Pioneer Quest, a year in the Real West, episode 3

Episode 3, so far I am enjoying the show although it won’t be to everyone’s taste.
After all, so far its been 90% camping and farming.

The first argument happened, but they discuss it all.
They of course have to get used to each other, seems to work out.
I like the younger couple more.

The participants are not annoying and not allergic to hard work, which is a rarity.

Can’t help smiling at the younger woman walking around in her bloomers.

The outfits are sort of ok but don’t really shout Victorian to me.
I am not an expert in homesteaders in Victorian Canada and I’m pretty sure people dressed the way they wanted there, far away from civilisation, but just a pair of dungarees (denim overalls) and shirts somehow don’t do it for me.
A little too easy.

Nice to see the women doing harder and harder work, carrying complete trees through the woods.
These Victorian pioneers were stronger than most of us modern wimps.

I wish they explained why they went for the vertical log cabin design, not the horizontal one.

The weather is extreme, either so hot the bugs eat the pioneers alive, or so cold and rainy, the entire place is flooded.
The storm is fantastic though, I’d love it.

Time to start work on the first house, Very nice to watch.
Building it seems to go rather well, and fast.
The horizontal logs work and the design now makes sense.

One of the contestants has back problems, the production team seems to have given him medications.
Not very authentic, but they don’t really have a choice I guess, without the meds, he wouldn’t be able to work for possibly weeks, or even leave.

Time to kill their first animal, the rooster.
I’ve been taught to pull and twist the neck, breaking it and severing the nerves at the same time, not cutting the head off.
But simply doing that is the best way if you’re not experienced.
Seems like the didn’t want to show the actual decapitation in the end.

Are they seriously shaving the woman’s leg now?
I don’t even understand why women do this in modern times, let alone in that situation.
Silly billies.

The bugs are horrific, they should have brought a few good Victorian household books, there are plenty of tips in those.
Maybe they should wash even less.
A layer of dirt and spending all day near the smoke of open fires might help as well.

The water in the tent must drive them crazy as well and also the lack of privacy.
I don’t get why two of them don’t sleep in the wagon, some tarpaulin over the top, done.

Alas, they keep some of the food in plastic bags.
Not sure if this is a demand by the Health & Safety people or just lack of inspiration and imagination to find something more authentic, or just not being bothered to put the plastic bag inside a paper bag or some fabric.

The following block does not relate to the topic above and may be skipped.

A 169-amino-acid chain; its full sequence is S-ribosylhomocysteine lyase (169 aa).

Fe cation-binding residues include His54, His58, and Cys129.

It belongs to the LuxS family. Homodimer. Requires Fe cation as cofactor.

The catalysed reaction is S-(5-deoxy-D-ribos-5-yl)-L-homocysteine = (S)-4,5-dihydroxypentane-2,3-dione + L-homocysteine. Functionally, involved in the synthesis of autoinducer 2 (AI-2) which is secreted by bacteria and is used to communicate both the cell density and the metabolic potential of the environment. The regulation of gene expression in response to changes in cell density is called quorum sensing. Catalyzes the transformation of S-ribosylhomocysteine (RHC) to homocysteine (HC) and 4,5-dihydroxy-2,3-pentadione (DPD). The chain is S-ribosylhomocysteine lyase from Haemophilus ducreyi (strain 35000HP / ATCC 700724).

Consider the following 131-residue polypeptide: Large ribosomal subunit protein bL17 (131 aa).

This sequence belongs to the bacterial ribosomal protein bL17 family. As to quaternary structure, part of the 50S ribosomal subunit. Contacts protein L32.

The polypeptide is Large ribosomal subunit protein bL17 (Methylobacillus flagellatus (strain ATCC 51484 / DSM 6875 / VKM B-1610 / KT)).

The hut looks adorable, so cosy.

They are talking about hanky panky in the tent now, which is embarrassing but also hysterical.
They all sure seem very easy talking about getting romantic.

This show is addictive.
I want to see how the other house comes along next!

p11M

 

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One thought on “Pioneer Quest, a year in the Real West, episode 3

  1. I really enjoyed this series and was impressed with how much they accomplished in a year with unusually poor weather. My biggest gripe is that they got no training in caring for and handling the animals. The horses, in particular, were in the hands of people who had no clue how to take care of them. The animals didn’t volunteer for the show, but they were subject to whatever care (or lack thereof) was given. If I had been the one to loan/rent out my horses for this show, I would have been pissed to see that the producers apparently had done no research on how to care for them. Waiting until tomorrow to get them water??? Someone from the modern world should have stepped in at that point and provided them with water. That could be deadly for horses who rely on hydration (25 gal/day) for gut motility.

    Had someone taught these “settlers” how to create a highline to tie the horses (simply a rope tied between trees, nothing fancy), they could have prevented the leg entanglement that almost permanently injured the horse. Someone should have told them that wrapping a lead rope around your hand is a huge “No. no” in horsemanship. If the horse bolts, it will result in breaking your hand, dragging you and/or possibly a “degloving” injury (don’t google it). I would want someone to tell me that before putting me in a dangerous situation.

    These are all safety tips that could have easily been imparted in an afternoon beginner horsemanship course. Real pioneers would have grown up around horses (even in the city) and known their needs. They also knew that they wouldn’t survive without their animals and they would have taken care of them before themselves. It was reckless for the producers of the show to not spend time training these people in the care of animals (give them a period appropriate book, anything!) They were lucky that no one was killed or seriously injured (pig accident excepted). Those fantastic horses put up with a lot – such as inadequate winter hay and water. The good intentions of the participants can’t make up for the lack of preparation of the producers. It’s lucky for the horses that there were farmers around who knew when to step in.

    Like

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